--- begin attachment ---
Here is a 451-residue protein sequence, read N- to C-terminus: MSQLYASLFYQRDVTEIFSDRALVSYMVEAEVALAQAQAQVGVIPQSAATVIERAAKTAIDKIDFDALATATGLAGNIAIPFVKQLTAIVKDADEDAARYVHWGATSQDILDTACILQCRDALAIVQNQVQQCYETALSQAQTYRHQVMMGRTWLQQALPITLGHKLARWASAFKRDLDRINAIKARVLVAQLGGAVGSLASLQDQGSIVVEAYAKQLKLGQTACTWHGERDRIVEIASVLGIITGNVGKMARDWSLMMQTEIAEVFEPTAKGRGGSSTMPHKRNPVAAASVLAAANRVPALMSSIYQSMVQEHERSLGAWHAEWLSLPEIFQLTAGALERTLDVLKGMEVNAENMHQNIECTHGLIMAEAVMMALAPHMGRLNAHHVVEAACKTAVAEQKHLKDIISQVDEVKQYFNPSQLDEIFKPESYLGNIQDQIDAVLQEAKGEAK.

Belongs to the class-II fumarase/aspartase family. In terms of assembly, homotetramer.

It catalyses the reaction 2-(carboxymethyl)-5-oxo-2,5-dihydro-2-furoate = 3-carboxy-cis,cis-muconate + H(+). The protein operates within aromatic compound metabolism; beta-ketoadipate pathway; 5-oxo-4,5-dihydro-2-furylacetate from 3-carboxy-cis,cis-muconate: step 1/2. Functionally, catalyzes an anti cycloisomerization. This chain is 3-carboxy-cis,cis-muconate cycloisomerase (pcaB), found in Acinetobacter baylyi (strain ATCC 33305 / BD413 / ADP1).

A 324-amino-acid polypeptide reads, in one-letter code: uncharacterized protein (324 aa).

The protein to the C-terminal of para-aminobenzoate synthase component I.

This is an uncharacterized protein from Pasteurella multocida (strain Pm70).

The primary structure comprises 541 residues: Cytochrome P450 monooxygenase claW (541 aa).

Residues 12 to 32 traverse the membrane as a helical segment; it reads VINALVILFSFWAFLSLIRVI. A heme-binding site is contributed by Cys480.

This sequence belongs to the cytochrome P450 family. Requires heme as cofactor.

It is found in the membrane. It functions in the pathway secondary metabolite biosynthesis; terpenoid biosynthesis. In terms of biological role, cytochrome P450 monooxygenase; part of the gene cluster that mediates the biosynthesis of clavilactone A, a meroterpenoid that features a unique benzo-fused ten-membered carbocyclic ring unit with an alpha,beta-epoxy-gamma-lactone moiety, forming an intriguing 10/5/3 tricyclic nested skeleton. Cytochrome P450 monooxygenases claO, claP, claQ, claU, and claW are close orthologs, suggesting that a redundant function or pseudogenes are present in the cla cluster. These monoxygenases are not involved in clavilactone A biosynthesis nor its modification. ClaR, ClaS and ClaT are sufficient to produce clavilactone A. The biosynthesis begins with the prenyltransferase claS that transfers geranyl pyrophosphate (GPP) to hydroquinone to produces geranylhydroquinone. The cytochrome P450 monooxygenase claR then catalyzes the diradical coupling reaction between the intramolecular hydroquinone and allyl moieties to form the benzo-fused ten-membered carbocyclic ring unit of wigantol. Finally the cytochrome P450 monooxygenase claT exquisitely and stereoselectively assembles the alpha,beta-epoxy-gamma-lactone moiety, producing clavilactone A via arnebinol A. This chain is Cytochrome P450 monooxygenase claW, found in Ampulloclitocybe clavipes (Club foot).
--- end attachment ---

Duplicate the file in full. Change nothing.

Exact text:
Here is a 451-residue protein sequence, read N- to C-terminus: MSQLYASLFYQRDVTEIFSDRALVSYMVEAEVALAQAQAQVGVIPQSAATVIERAAKTAIDKIDFDALATATGLAGNIAIPFVKQLTAIVKDADEDAARYVHWGATSQDILDTACILQCRDALAIVQNQVQQCYETALSQAQTYRHQVMMGRTWLQQALPITLGHKLARWASAFKRDLDRINAIKARVLVAQLGGAVGSLASLQDQGSIVVEAYAKQLKLGQTACTWHGERDRIVEIASVLGIITGNVGKMARDWSLMMQTEIAEVFEPTAKGRGGSSTMPHKRNPVAAASVLAAANRVPALMSSIYQSMVQEHERSLGAWHAEWLSLPEIFQLTAGALERTLDVLKGMEVNAENMHQNIECTHGLIMAEAVMMALAPHMGRLNAHHVVEAACKTAVAEQKHLKDIISQVDEVKQYFNPSQLDEIFKPESYLGNIQDQIDAVLQEAKGEAK.

Belongs to the class-II fumarase/aspartase family. In terms of assembly, homotetramer.

It catalyses the reaction 2-(carboxymethyl)-5-oxo-2,5-dihydro-2-furoate = 3-carboxy-cis,cis-muconate + H(+). The protein operates within aromatic compound metabolism; beta-ketoadipate pathway; 5-oxo-4,5-dihydro-2-furylacetate from 3-carboxy-cis,cis-muconate: step 1/2. Functionally, catalyzes an anti cycloisomerization. This chain is 3-carboxy-cis,cis-muconate cycloisomerase (pcaB), found in Acinetobacter baylyi (strain ATCC 33305 / BD413 / ADP1).

A 324-amino-acid polypeptide reads, in one-letter code: uncharacterized protein (324 aa).

The protein to the C-terminal of para-aminobenzoate synthase component I.

This is an uncharacterized protein from Pasteurella multocida (strain Pm70).

The primary structure comprises 541 residues: Cytochrome P450 monooxygenase claW (541 aa).

Residues 12 to 32 traverse the membrane as a helical segment; it reads VINALVILFSFWAFLSLIRVI. A heme-binding site is contributed by Cys480.

This sequence belongs to the cytochrome P450 family. Requires heme as cofactor.

It is found in the membrane. It functions in the pathway secondary metabolite biosynthesis; terpenoid biosynthesis. In terms of biological role, cytochrome P450 monooxygenase; part of the gene cluster that mediates the biosynthesis of clavilactone A, a meroterpenoid that features a unique benzo-fused ten-membered carbocyclic ring unit with an alpha,beta-epoxy-gamma-lactone moiety, forming an intriguing 10/5/3 tricyclic nested skeleton. Cytochrome P450 monooxygenases claO, claP, claQ, claU, and claW are close orthologs, suggesting that a redundant function or pseudogenes are present in the cla cluster. These monoxygenases are not involved in clavilactone A biosynthesis nor its modification. ClaR, ClaS and ClaT are sufficient to produce clavilactone A. The biosynthesis begins with the prenyltransferase claS that transfers geranyl pyrophosphate (GPP) to hydroquinone to produces geranylhydroquinone. The cytochrome P450 monooxygenase claR then catalyzes the diradical coupling reaction between the intramolecular hydroquinone and allyl moieties to form the benzo-fused ten-membered carbocyclic ring unit of wigantol. Finally the cytochrome P450 monooxygenase claT exquisitely and stereoselectively assembles the alpha,beta-epoxy-gamma-lactone moiety, producing clavilactone A via arnebinol A. This chain is Cytochrome P450 monooxygenase claW, found in Ampulloclitocybe clavipes (Club foot).